With my relatively recent interest in boardgames increasing I've started to use BoardGameGeek a bit more. This is mostly for researching number of players that games can accommodate rather than reviews as I'm not a huge fan of review websites.

With the explosion of groups and communities on Facebook and Google+ as well as publisher pages etc the amount of information available is amazing; at times perhaps overwhelming when you have a cross hobby interest.

The online communities really enable you to find that specific group of people that you're looking to engage with and in many respects can help you to find other players to game with.

What online communities are you a part of and why?

Wednesday, 6 November 2013

Long November

November looks like being a long month for me for a variety of reasons.

My day job as a Project Manager is something that keeps me very busy.  In November I am changing role and moving from 1 large financial services institution to another and that will likely detract from a) my hobby and *apologies in advance* may also impact on b) this blog.

I'm hoping that neither will be the case but such as the way of things I can only see long days ahead which will minimise my time available to do things like this.

However, I'm not one to walk away from a challenge!

By the time this post goes live I hope to have gone through the character creation process for the D&D game I am planning to run.  This will be using the last playtest packet for D&D Next ahead of the formal release which some indicators still suggest will be in 2014 (GenCon!?) but there are others that suggest it might slip into 2015.  I'm hedging my bets on 2014 largely because of it being the 40th anniversary of D&D and I think WotC would be making a mistake to miss that one.  Unless of course they plan to use that to re-release the original D&D box set in a non-collectible format...  Something I'd probably end up buying anyway.

Also November is a 5 Friday month which means there's 1 additional slot of gaming goodness on the horizon.  I expect it to go something like this -

1st November - Well I've already covered that as I expect to be going through character creation for D&D Next.  I also expect to have read the rules by then but that may be unlikely...
8th November - Board/Card Games methinks.
15th November - Star Wars campaign kick off.  As I've said elsewhere on here I'm planning to use the Beyond The Rim scenario as the framework for this.  There is a concern that, at least initially, I'll be using the book as written but as with most published scenarios I will likely deviate from it enough to give the players enough variety in play.  I've read through the book once so far and I have a few ideas for alternate railroad stations but I definitely need to re-read it and expand my notes a bit ahead of this session.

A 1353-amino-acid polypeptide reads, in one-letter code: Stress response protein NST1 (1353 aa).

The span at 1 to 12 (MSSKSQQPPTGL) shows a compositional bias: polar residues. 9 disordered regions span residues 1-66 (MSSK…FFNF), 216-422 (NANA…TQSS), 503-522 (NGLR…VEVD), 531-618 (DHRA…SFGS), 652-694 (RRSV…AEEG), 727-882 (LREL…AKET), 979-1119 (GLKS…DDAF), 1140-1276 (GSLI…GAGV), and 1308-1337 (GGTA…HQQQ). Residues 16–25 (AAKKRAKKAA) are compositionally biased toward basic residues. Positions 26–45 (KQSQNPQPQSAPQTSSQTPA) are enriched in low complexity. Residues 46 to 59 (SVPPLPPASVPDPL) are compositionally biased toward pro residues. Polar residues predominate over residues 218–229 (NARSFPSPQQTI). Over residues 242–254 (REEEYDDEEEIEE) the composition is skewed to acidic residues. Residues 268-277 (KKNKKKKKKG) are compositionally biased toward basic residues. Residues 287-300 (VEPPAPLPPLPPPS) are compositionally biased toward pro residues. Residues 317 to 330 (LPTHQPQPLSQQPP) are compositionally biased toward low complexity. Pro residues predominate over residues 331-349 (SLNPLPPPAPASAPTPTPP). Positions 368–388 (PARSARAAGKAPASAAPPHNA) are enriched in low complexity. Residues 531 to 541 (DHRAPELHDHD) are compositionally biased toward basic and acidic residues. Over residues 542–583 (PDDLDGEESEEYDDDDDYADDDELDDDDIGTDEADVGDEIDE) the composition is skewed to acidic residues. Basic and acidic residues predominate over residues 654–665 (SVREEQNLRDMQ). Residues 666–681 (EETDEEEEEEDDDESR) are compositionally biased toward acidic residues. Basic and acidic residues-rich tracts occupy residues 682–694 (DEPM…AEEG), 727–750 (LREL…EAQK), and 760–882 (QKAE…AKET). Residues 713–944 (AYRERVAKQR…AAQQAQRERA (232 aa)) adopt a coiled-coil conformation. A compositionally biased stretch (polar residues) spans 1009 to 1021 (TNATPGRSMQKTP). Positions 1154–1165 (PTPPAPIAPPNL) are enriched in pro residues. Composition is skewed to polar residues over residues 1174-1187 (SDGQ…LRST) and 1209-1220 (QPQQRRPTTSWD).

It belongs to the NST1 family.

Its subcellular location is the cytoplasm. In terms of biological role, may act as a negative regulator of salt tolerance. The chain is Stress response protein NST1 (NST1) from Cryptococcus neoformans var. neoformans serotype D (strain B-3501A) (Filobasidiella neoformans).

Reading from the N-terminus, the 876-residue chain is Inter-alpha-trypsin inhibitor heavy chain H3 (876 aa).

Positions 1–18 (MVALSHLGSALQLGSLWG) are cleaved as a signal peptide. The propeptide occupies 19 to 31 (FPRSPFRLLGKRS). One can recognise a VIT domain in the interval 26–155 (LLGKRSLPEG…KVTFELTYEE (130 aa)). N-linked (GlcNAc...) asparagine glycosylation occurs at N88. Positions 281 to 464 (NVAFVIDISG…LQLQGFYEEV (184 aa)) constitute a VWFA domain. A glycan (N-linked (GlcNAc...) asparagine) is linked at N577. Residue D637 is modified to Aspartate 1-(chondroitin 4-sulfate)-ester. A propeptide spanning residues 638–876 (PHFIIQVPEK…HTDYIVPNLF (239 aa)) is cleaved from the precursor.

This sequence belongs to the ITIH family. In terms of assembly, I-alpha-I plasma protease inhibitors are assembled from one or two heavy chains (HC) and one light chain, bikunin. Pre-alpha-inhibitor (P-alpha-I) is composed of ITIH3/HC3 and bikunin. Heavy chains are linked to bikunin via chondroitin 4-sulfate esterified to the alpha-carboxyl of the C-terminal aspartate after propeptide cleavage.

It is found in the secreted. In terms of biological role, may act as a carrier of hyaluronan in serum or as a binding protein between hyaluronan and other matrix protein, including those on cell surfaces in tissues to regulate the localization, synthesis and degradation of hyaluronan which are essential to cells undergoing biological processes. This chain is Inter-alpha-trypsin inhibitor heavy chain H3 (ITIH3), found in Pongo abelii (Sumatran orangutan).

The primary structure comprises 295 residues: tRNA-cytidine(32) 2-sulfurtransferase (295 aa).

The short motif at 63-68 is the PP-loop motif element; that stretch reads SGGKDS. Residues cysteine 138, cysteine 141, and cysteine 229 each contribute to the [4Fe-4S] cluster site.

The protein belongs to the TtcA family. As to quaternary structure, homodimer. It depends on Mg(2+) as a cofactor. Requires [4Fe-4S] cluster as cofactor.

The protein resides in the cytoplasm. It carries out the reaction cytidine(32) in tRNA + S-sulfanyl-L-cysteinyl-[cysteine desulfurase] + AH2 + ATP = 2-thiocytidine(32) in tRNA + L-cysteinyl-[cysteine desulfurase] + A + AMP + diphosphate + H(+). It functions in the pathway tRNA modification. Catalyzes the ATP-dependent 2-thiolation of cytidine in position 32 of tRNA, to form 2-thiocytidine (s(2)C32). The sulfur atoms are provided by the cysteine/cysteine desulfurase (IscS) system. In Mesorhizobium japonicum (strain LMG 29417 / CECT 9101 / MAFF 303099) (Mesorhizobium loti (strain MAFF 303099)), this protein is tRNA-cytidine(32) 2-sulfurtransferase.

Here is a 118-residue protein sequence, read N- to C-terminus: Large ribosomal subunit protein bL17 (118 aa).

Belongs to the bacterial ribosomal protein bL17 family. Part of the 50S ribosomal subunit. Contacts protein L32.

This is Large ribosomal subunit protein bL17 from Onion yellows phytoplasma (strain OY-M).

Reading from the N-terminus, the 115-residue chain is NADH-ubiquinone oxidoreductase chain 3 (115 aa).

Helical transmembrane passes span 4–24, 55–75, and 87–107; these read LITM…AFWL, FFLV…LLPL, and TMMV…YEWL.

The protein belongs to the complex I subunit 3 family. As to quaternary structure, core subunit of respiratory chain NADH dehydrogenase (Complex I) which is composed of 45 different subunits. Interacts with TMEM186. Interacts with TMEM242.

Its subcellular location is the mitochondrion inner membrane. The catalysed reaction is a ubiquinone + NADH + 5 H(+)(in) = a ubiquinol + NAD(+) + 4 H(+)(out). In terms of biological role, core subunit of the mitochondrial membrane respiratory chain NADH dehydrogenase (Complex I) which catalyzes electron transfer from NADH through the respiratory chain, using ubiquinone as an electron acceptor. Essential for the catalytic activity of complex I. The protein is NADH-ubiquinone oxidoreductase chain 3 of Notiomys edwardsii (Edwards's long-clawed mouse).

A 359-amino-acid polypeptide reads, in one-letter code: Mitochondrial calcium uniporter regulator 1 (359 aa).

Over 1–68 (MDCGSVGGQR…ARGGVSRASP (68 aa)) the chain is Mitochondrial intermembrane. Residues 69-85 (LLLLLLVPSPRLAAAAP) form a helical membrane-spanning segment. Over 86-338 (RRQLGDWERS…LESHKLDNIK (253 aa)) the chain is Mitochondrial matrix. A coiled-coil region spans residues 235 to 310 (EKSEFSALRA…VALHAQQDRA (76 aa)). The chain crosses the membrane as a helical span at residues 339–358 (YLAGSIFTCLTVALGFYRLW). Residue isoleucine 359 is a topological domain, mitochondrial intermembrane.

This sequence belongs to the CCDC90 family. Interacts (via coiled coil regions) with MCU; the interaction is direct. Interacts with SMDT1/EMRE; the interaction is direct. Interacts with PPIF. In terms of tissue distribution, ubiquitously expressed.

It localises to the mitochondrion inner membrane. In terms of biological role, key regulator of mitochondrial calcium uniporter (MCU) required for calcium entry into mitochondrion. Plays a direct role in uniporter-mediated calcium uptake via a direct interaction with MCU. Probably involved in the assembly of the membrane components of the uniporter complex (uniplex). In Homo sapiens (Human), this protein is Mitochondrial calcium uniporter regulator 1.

22nd November - Board/Card Games methinks again.
29th November - This is an interesting one as with it being a 5 Friday month I'm tempted to do something different.  Not entirely sure what that would be other than perhaps let +Erik Langskaill beat me at Star Wars LCG again.  Alternatively I could kick off the D&D Campaign which might be the more logical option; assuming of course that we've agreed a setting for it!

December however is a short month with really only 3 Fridays in it that I will be likely to game on so the temptation grows to get the D&D Campaign kicked off in November and have D&D and Star Wars take precedence over Board/Card Gaming.

Tuesday, 5 November 2013


So in Indie RPGs there are 2 terms which seem to form the cornerstone of how gameplay works.

Kicker - Dramatic scene described by the player with their character in the middle of it.
Bang - The action that drives the story, usually instigated by the character.

These 2 aren't exclusive to Indie Games though, both are used throughout the RPG hobby just that in Indie Games they've been pushed to the front of "how to play".
In many respects this approach is the origin of the player narrative style of game play that has led to GM-less RPGs.

What I've been considering of late though is how this approach can be used to define the environment for a new campaign.  Sandbox / Sandpit style approaches work in most creative fields.  A group of people get together and create with no restriction knowing that what they come up with is collaborative and probably more importantly drives a collective story.

Seeing as this is the 5th of November I'm going to use the phrase Fireworks to cover this process and really that's not a bad definition.

As the creative process flows the players all start to bounce ideas off each other ultimately resulting in that collaborative and collective picture of where their characters will exist and the adventures that they will take. All that's really happening here is a creative chain reaction but one that isn't restricted to linear paths. Woah that's pretty heavy but then again what's so special about that?

Nothing really but to take the Kicker and Bang labels they're really not that special either indeed the Firework is a culmination of those to reach a major Bang or indeed succession of key Bangs throughout the collaborative picture.

I suppose that the Firework is almost more aligned to that collaborative piece too.  Each player and their character will have their individual Kickers & Bangs but when you combine these from multiple players you arrive at the Fireworks.

This might not be anything new to you and in reality it's nothing new to me but in the interest of giving things labels (is there such an interest?) I think Fireworks serve the purpose of describing that collective Bang.

Monday, 4 November 2013

Planning for GenCon on a jet plane.